Saturday, February 26, 2011
Mark Steel: Rulers who still need our sympathy
Gaddafi and Berlusconi
The most worrying side to world events is if Gaddafi and Berlusconi both depart, there'll be hardly any world leaders left to offer Tony and Cherie Blair a free holiday. It only needs Murdoch to be overthrown and the Blairs will have to go to Pontins at Camber Sands.
Luckily, they seem to have instructed the current Government in how to deal with dictators, so the chairman of the parliamentary group that deals with Bahrain, Conor Burns, went on the radio to say that His Royal Highness the King and his son the Crown Prince of Bahrain are committed to democracy. Of course they are. The King believes in one man, one vote – him. They even use the AV system, with the King voting for himself as King, with his son second choice.
Once Mr Burns has had more experience, he might spot that there are clues in the name of Bahrain's rulers as to their preference for a system that isn't all that democratic. Words such as "His Excellency" and "Crown Prince" and "King" suggest they favour a method of rule that doesn't entirely rely on the popular vote, but it takes time to read between the lines like that.
Another clue is that the deputy commander of the armed forces is the Crown Prince, or maybe that is just coincidence and the King's son really was the best man for the job, selected after an exhaustive series of interviews and role-play exercises. And some of the other candidates went home and said: "I think it went quite well, it's down to me and the Crown Prince, so fingers crossed."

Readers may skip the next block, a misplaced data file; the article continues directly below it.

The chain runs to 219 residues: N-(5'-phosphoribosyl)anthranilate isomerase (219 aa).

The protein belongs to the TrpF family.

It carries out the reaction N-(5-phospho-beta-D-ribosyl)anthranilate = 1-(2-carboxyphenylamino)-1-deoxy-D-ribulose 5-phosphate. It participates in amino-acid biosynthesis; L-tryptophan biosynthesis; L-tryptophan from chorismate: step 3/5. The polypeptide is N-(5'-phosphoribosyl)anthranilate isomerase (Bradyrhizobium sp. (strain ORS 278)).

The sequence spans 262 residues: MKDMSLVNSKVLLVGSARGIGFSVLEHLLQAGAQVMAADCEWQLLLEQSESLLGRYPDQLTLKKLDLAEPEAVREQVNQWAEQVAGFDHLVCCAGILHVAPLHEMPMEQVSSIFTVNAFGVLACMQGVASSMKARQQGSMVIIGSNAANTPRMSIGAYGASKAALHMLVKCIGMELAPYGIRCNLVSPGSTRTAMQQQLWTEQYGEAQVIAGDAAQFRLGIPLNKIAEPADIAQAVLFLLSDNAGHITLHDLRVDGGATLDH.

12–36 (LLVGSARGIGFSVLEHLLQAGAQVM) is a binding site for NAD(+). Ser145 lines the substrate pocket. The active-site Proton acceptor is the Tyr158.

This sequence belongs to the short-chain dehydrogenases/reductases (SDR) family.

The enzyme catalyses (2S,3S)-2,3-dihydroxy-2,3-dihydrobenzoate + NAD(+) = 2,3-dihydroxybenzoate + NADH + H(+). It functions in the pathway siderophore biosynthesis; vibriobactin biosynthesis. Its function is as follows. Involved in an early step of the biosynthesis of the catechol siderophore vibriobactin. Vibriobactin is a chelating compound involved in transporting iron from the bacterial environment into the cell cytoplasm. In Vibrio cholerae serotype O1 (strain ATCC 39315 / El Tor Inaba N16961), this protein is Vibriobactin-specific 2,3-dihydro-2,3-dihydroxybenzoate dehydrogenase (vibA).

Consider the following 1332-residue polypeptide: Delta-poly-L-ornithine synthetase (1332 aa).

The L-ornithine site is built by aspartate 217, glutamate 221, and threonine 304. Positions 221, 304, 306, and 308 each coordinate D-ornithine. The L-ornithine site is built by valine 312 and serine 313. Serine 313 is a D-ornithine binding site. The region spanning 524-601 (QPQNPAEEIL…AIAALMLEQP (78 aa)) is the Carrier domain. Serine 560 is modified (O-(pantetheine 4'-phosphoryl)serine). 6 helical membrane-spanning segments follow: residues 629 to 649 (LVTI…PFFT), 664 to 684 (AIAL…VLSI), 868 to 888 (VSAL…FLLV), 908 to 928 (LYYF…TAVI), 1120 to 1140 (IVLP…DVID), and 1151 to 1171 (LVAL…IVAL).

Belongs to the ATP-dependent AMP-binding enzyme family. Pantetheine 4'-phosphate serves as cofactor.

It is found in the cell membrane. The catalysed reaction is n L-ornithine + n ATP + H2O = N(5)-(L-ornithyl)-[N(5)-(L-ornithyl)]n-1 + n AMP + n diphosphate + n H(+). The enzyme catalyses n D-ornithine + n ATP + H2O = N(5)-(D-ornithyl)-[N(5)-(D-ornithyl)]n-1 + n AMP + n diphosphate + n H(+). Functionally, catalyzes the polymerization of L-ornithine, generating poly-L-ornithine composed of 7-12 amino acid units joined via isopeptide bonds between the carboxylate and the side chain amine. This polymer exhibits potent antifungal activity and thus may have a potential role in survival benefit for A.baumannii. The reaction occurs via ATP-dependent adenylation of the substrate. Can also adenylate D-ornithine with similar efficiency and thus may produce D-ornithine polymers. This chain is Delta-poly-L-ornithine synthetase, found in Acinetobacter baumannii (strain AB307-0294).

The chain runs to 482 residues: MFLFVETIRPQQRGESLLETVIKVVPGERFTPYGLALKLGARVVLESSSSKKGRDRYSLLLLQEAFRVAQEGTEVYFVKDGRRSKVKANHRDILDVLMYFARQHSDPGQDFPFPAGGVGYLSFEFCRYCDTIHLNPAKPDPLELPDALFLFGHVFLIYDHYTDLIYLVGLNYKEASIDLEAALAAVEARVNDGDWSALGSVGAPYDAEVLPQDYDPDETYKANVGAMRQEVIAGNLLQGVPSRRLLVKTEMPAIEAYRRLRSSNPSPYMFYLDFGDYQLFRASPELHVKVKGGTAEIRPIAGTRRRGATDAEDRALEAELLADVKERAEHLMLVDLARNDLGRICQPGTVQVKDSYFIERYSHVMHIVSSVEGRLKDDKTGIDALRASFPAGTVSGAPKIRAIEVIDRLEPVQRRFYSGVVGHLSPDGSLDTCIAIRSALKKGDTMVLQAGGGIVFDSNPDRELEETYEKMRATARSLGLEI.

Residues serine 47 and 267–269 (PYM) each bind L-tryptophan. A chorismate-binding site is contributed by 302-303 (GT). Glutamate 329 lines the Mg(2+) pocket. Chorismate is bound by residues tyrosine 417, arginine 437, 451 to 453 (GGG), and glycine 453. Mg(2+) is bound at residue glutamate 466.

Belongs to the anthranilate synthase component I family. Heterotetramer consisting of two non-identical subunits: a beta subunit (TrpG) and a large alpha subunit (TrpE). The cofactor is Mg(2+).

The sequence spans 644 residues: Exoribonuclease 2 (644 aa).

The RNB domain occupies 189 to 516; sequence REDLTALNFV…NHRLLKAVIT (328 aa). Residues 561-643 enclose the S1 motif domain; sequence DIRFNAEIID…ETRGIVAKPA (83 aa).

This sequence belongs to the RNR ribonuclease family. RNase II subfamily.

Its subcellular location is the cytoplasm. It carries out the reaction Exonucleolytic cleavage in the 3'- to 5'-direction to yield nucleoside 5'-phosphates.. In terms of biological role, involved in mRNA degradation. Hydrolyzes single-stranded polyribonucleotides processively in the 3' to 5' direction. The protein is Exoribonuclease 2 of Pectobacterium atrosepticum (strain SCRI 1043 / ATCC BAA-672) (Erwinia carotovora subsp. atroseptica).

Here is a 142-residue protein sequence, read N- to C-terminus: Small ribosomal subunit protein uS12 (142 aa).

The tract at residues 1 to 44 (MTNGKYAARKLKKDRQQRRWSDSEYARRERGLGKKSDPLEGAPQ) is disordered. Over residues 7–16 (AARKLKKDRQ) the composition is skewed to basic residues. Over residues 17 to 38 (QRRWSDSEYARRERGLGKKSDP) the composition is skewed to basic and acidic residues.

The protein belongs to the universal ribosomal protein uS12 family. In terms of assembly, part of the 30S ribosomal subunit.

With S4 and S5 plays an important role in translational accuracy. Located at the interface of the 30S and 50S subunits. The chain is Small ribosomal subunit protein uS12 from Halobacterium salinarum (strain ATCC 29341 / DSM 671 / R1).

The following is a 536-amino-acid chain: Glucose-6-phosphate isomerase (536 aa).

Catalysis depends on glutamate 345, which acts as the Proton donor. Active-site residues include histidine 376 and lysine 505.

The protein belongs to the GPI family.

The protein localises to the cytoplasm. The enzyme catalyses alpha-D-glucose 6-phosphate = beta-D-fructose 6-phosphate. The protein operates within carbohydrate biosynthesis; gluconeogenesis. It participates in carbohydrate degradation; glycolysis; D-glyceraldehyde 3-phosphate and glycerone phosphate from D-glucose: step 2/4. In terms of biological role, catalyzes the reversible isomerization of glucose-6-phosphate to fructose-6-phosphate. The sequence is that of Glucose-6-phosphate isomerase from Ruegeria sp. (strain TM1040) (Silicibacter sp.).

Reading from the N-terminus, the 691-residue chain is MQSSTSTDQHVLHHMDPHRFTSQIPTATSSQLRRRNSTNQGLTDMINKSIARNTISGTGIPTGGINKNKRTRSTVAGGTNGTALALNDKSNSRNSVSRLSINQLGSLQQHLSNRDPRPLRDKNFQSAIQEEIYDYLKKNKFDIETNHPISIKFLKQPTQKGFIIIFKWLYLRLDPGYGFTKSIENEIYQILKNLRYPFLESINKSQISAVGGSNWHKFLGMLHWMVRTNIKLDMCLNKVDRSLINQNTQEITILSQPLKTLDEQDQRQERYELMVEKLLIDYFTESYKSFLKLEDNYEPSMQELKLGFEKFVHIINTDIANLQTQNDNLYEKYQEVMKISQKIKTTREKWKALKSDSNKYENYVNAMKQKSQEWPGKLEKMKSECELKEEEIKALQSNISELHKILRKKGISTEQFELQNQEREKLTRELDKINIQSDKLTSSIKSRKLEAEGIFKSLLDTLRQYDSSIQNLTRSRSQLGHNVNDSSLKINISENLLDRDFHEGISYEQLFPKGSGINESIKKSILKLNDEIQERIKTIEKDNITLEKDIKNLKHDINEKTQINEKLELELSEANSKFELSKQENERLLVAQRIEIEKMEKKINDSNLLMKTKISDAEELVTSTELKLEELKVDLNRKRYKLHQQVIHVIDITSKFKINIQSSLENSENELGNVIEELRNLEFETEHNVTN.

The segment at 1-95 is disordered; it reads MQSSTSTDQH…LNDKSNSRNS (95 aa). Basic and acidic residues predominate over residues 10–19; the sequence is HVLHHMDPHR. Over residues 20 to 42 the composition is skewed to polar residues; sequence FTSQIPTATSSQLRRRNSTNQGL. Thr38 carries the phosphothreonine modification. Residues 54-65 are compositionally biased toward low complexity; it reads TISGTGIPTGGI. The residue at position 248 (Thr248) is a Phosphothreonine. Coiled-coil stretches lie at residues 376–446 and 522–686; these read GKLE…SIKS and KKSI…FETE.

Even so, Mr Burns insisted, the King is "trying to reform", and there is a long tradition of undemocratic leaders who have tried the same. Supporters of apartheid, such as Margaret Thatcher, always insisted South Africa was "trying to reform". So was the Shah of Iran, and the Soviet Union and Mubarak, but it is always really hard luck that they never quite get round to it and then they are overthrown before they get the chance.
Another phrase Mr Burns used in defence of the King was "this is not Egypt". This is becoming a catchphrase for Western officials backing a regime against protesters, as if they knew all along that Egypt was corrupt, and cleverly disguised their distaste by arming and financing the place, but this regime is lovely and the demonstrators must have made a mistake. If Mubarak had been smarter he would have responded to the protests in Cairo by saying: "What are you doing? This is not Egypt."
Mr Burns insisted that there are elections in Bahrain, which is true, but the royals still make the major decisions, such as whether to shoot people. This presented a problem for the Conservative fan of the King, as his radio interview followed an account from a witness, speaking live from Bahrain, agonisingly describing the killing. So the MP said this account was thoroughly "unreliable". Because the trouble with these reports from protesters and journalists and doctors is that they are actually there, so they don't get a true picture, which is much easier to put together if you're at home in Bournemouth. Mr Burns probably did an extensive search on Google Earth and couldn't see any corpses, so it is obvious that this whole thing was a huge misunderstanding.
Mr Burns saved his best for last. The folly of the protesters, he said, was that the Saudi government might watch and think: "Well if that's the gratitude you get for trying to reform, we won't bother." That's right, you know who's to blame for the dictators in Saudi – the people protesting in Bahrain, the selfish bastards. The sensitive Saudi royals are considering moving towards trying to reform but they're easily startled, so the last thing we need is people complaining about being shot, especially when they're probably making it up.
Next week we'll hear from the Cross-Parliamentary Anglo-al-Qa'ida Friendship Society, who will declare that "Mr Bin Laden is committed to reform but these things take time".
The Independent Wednesday, 23 February 2011